Information overload scares the wits out of many OEMs. While the Internet promises access to a wealth of data, searching for that golden nugget to gain insight into products on allocation or alternatives for discontinued components has become a challenge.
Conventional wisdom says information makes all the difference when trying to reduce time-to-market. But it's finding the right information that has OEMs mining for data, according to James Marshall, logistics manager at Mars Electronics Inc., West Chester, Pa.
"In today's marketplace, we're all desperate for the correct information," he said. "We've been sold on the fact the supply chain is a competitive weapon, and if it's a competitive weapon, the information should be proprietary."
All companies want better information than their competitors. Faster access to more accurate information gives OEMs like Mars the competitive advantage they need to reduce lead times from nine weeks to less than two.
"I think we all have [a] secret agenda hidden in our hearts," Marshall said. "We all want to be successful in the competitive marketplace. That's why we turn to a service provider like Avnet to say you better provide me with some intelligence that your noncustomers aren't getting, because this information will give me the competitive edge. We all would be lying if we said we didn't think about it."
But managing the supply chain is about more than accessing the right data-it's knowing how to use the information that counts, according to Robin Gray Jr., executive vice president at the National Electronic Distribution Association (NEDA), Alpharetta, Ga.
"The Internet has made information readily available; in fact, it has provided an overload," Gray said. "Information by itself is really just data ... you need knowledge to go along. You also need someone to sift through the data to get the right consistency of information."
Supply-chain management tools make information all the more valuable to OEMs. Accurate supplier forecasting is crucial, and the pressure is on distributors like Avnet Inc., Phoenix, to build a direct pipeline to the manufacturer to keep OEMs up to date on issues such as production, new products, obsolescence, lead times, and capacity. Avnet's Integrated Materials Services aims to do all that and, in addition, inform OEMs what alternatives are available if a part goes into allocation or is reaching end of life.
"I don't know if I can put a dollar or cent value on bytes or bits of information, but we struggle with a fragmented supply chain and the intellectual-property rights to the information," said Steven Cassady, director of the external operations network supply solutions group at Lucent Technologies Inc., Allentown, Pa. "There's a lot of companies that can provide the service of information flow and exchange by updating you with a current physical-flow profile, but the historical trail of the transaction is typically a repository of value-add services."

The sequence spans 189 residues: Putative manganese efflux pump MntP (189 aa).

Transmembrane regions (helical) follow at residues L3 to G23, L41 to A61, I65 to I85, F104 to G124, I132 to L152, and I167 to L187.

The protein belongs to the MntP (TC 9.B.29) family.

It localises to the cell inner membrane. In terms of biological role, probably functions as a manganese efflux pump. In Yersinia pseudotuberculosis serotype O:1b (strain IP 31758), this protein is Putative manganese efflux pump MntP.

Behind the scenes, Bell Microproducts Inc., San Jose, is working overtime to integrate features into PartnerNet.com, its customer Web site. Although still a few months away from a full-scale launch, the system will automatically send end-of-life notifications to customers and provide historical data similar to systems implemented by Pioneer-Standard Electronics Inc. and other distributors.
To increase communication and visibility up and down the supply chain, last January Bell began integrating an i2 Technologies supply-chain management tool, launching the system approximately five months ago. The distributor now can view production from the supplier to the manufacturing process, and has gained a better understanding of what it should be buying, the state of its bonded inventories, and what products are moving fastest.
Since the i2 launch, Bell said its turns have already increased between one-half and a full turn, and the company is confident it will soon increase that rate to two or three turns.
"Several of our suppliers are not live on i2 yet, but we can see their inventory, and we're working with some of them to complete the chain," said Don Bell, the distributor's president and chief executive. "However, we're connected with them via an extranet where we can actually view product availability. In some cases, we can pass the customer directly through to the supplier to give them visibility into their order and the supplier's available inventory."
As supply-chain management becomes more sophisticated, it's important to have a system in place that can drive demand forecasts, according to industry executives. The system must provide the ability to view all sources participating in the chain to make sure the OEM gets the right product at the perfect time.
At a time when OEMs are questioning how well the Web really works, distributors such as Avnet, Bell, and Pioneer-Standard are gambling big that it can. All three distributors offer customizable sites by job function to deliver information based on specific needs. Cleveland-based Pioneer-Standard, for instance, has a personalized customer Web site, mypioneer.com, that enables customers to tailor their information feeds.
"Instead of having a plethora of data thrown at customers, the theory is to take away information they don't want in exchange for information they do," said Walter York, the company's vice president of marketing communications. "Purchasing managers or agents have a little different view than engineers or engineering managers, so we [help them] create a work-flow process that customers can personalize."